An Angry Husband

posted 2 years ago in Relationships
Post # 2
Member
4147 posts
Honey bee
  • Wedding: October 2011

Is your husband my ex?  Ugh.

He alienated me from my friends, got mad if he thought I was looking at other males (old, young, middle aged, teenagers, anyone who was a male.)

And then he started getting physical.  I’m talking bruises that lasted for days, trying to throw me down the stairs, ripping almost every piece of clothing I owned while I was wearing it, breaking a mirror and throwing the shards…

He was SO paranoid that I would cheat on him…and he ended up being the cheater. 

You need to get out.  Make a safe escape for you and your son…it will be terrifying at first, but I promise you, your life will be SO much better….You can breathe again.  It’s worth it. 

Post # 3
Member
3338 posts
Sugar bee
  • Wedding: October 2013

Run. You deserve so much more than this! He is super controlling and manipulative. And since he is not open to counseling it doesn’t sound like he will change anytime soon. Do you want your son to have this man as a role model? Hugs and best of luck to you. I hope you can find thr strength to leave.

Post # 4
Member
527 posts
Busy bee

You are sleeping with the enemy. I am so sorry. Do you have family to turn to?

Post # 5
Member
1583 posts
Bumble bee
  • Wedding: November 2014

shakazulu:  You need to get out of this relationship. You are decribing and extremely manipulative and controlling man. This is emotional abuse plain and simple. Get out before it becomes phyical as well.

Post # 6
Member
527 posts
Busy bee

Ok, missed the part about your family. Tell them immediately and let them help you!

Post # 7
Member
851 posts
Busy bee

 

He is isolating you, and that is extremely common among abusers. Your husband may not be physically striking you, but his irrational anger is extremely worrying, and I would be very suprised if he doesn’t escalate.

Post # 8
Member
791 posts
Busy bee
  • Wedding: August 2014

SilverWire:  +1

This is already abuse, IMO. Please seek out your family and take some time apart while you explore your options. 

Post # 9
Member
4797 posts
Honey bee
  • Wedding: May 2014

shakazulu:  Just so you know, he’s not being a good father if he’s treating the mother of his child like this. He’s setting a terrible example as well. I would leave. That’s pretty scary.

Post # 10
Member
2580 posts
Sugar bee

I had a very abusive ex and this is a major sign of abuse. Limiting your contact with others is a form of control over you. Abusers do this so you are more dependent on them and feel like you cannot leave. MY ex used to limit my friends ,contact with my family ,I could not go anywhere unless it was with him and with his friends, and when I did manage to go out by myself I would be interigated when I got back.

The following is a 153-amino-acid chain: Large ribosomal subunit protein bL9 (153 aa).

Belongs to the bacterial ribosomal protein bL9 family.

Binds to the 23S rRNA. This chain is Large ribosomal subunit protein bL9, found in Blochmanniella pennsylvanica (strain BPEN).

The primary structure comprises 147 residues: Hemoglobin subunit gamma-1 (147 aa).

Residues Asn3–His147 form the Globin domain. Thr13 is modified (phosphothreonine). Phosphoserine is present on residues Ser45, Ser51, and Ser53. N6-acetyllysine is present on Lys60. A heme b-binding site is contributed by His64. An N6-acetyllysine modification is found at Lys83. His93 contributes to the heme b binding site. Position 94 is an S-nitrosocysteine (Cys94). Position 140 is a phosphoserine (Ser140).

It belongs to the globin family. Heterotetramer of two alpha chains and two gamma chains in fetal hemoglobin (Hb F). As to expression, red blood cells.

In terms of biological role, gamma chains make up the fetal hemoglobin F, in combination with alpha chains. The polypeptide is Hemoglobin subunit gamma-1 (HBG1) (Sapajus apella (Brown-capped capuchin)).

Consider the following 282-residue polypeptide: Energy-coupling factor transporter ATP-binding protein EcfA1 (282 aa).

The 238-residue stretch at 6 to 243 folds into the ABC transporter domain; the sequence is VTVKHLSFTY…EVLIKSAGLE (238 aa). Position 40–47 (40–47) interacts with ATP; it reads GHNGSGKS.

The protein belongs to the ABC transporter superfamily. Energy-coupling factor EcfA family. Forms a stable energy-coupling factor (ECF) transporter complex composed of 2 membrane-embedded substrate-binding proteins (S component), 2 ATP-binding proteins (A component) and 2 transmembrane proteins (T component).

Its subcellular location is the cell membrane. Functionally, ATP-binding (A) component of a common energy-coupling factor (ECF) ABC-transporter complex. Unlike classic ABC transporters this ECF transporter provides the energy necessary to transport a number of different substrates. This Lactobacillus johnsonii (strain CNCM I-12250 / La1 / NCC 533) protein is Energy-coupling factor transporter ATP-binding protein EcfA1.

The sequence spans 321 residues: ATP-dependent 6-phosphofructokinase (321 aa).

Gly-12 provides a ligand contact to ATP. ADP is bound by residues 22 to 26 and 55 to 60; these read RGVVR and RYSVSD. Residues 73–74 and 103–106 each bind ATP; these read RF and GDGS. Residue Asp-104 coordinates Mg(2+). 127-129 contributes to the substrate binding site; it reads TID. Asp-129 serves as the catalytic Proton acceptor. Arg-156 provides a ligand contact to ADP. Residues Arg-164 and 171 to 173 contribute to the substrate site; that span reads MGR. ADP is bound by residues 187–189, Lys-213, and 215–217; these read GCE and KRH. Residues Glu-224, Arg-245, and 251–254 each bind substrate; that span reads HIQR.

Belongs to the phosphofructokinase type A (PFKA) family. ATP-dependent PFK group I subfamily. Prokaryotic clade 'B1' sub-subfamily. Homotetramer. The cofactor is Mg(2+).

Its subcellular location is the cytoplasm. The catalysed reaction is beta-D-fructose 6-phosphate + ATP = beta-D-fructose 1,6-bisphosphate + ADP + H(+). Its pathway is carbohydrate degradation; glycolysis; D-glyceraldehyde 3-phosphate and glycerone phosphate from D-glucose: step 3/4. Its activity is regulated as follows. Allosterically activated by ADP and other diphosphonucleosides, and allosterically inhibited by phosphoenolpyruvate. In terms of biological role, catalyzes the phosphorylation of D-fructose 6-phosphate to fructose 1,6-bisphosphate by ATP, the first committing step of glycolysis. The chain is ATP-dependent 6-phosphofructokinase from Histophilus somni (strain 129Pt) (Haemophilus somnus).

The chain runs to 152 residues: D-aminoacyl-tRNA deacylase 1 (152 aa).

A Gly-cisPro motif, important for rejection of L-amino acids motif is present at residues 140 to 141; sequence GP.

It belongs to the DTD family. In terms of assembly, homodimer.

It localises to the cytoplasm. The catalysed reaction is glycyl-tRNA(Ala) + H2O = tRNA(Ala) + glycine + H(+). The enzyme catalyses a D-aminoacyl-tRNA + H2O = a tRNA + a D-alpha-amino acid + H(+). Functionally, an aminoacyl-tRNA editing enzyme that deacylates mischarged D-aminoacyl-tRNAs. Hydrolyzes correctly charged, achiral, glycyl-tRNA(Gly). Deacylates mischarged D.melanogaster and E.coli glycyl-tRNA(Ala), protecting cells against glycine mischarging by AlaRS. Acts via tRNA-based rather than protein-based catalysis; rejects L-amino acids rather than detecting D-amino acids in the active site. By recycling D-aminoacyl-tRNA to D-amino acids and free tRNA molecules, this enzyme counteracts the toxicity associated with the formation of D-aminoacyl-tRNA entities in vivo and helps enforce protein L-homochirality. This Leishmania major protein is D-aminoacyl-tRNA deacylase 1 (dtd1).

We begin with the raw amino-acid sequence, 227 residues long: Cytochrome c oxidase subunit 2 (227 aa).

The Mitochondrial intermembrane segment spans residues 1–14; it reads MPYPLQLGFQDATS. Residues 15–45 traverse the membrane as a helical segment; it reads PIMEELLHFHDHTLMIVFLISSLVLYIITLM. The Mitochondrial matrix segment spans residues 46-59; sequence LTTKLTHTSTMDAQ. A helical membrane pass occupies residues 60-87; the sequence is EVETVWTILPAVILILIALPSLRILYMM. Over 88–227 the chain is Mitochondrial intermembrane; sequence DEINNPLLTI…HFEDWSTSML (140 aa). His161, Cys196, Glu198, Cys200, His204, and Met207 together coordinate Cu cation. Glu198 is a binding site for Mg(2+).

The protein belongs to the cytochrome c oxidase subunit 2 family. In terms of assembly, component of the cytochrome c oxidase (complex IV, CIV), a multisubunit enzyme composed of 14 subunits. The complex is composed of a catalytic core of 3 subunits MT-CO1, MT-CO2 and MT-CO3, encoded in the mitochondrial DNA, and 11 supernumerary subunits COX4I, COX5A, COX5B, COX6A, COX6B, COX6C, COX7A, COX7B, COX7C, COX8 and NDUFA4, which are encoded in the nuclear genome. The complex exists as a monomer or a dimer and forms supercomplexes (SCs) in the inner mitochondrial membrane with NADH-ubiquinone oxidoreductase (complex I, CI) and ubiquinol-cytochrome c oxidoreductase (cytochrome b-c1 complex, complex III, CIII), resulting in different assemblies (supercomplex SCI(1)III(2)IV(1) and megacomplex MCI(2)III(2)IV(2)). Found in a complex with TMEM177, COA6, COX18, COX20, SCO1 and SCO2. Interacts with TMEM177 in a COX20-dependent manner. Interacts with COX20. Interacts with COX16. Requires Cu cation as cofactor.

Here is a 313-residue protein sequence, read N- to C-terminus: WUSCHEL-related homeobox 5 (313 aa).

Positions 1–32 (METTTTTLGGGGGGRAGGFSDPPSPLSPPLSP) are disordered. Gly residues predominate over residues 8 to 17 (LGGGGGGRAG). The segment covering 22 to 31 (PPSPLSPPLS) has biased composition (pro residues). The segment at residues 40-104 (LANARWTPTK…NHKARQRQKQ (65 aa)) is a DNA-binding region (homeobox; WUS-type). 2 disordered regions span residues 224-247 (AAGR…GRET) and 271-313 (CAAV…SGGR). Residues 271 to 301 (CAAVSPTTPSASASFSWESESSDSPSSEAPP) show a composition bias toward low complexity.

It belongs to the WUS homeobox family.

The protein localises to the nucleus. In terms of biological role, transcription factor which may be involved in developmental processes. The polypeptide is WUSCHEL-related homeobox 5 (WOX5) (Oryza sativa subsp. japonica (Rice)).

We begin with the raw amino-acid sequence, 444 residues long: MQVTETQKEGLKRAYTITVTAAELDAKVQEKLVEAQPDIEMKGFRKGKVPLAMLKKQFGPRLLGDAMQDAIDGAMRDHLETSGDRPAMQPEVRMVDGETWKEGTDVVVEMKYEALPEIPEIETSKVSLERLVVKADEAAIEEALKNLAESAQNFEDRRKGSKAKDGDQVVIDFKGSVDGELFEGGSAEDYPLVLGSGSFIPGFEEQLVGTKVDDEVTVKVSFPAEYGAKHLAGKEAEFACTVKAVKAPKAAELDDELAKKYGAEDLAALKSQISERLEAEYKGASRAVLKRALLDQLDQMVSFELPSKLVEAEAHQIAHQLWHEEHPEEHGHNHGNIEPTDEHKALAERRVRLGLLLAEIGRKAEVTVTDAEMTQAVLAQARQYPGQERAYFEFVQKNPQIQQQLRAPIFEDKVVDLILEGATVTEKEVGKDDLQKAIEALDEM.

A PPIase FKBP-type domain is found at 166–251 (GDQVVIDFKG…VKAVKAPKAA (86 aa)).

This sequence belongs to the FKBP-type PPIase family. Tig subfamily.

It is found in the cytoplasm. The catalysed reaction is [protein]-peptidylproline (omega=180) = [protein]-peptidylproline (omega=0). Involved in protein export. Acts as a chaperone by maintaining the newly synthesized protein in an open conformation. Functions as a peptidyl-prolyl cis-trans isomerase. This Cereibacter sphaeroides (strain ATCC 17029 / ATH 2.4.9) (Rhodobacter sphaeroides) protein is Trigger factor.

I am not sure how long you have been together but eventually ( after 3 years) my situation did become violent. This behavior is NOT OK and is definitly not normal

I left my ex after 6 years of thinking that someone controling my every move andf hitting me was ok. Leaving was difficult as I had no control over money, no vehicle, and little to no friends ( he did these things so I could not leave). It was shear hell but I am so thankful I did and you will be too.

Post # 11
Member
42469 posts
Honey Beekeeper
  • Wedding: November 1999

Contact the Domestic Abuse Hotline for information and referral to local resources.

 http://www.thehotline.org/http://www.thehotline.org/

If you have any concerns that he monitors your internet history phone the toll free number

1-800-799-7233 

His treatment of you will surely affect your child whether he ever lays a hand on this child or not. Your child is growing up in this environment and learning that this is an acceptable way to treat women.

Post # 12
Member
527 posts
Busy bee

Are you sure he’s not monitoring your internet activity, as well?

Post # 13
Member
232 posts
Helper bee
  • Wedding: Aug 30th, 2014

This is very classic abusive behaviour – isolating you from your support network, blaming you for breaking the rules, can be charming to others but treats you differently. Leave, now.

Post # 15
Member
286 posts
Helper bee
  • Wedding: January 2014

I almost married a man like this. What you are saying sounds disturbingly familiar to me and my heart goes out to you.

I want to tell you to run – far away and as fast as you can, but I realize it might not be that simple, especially with a child involved. What I would suggest you do in this case is to seek help on your own before beginning to try to change your relationship. Eventually, leaving might be the only thing you can do, but you need help through this as well.

Someone who treats you like this is not doing it out of love. Shockingly little of what is going on here is about you at all – you’re not doing anything wrong or making him angry – he would be this way with anyone he was married to. Be kind to yourself, and try to put yourself, instead of him, first for a little while. It’s so easy to fall into these patterns and feel like they’re chains, but they’re not, they’re just patterns, and you can change them.

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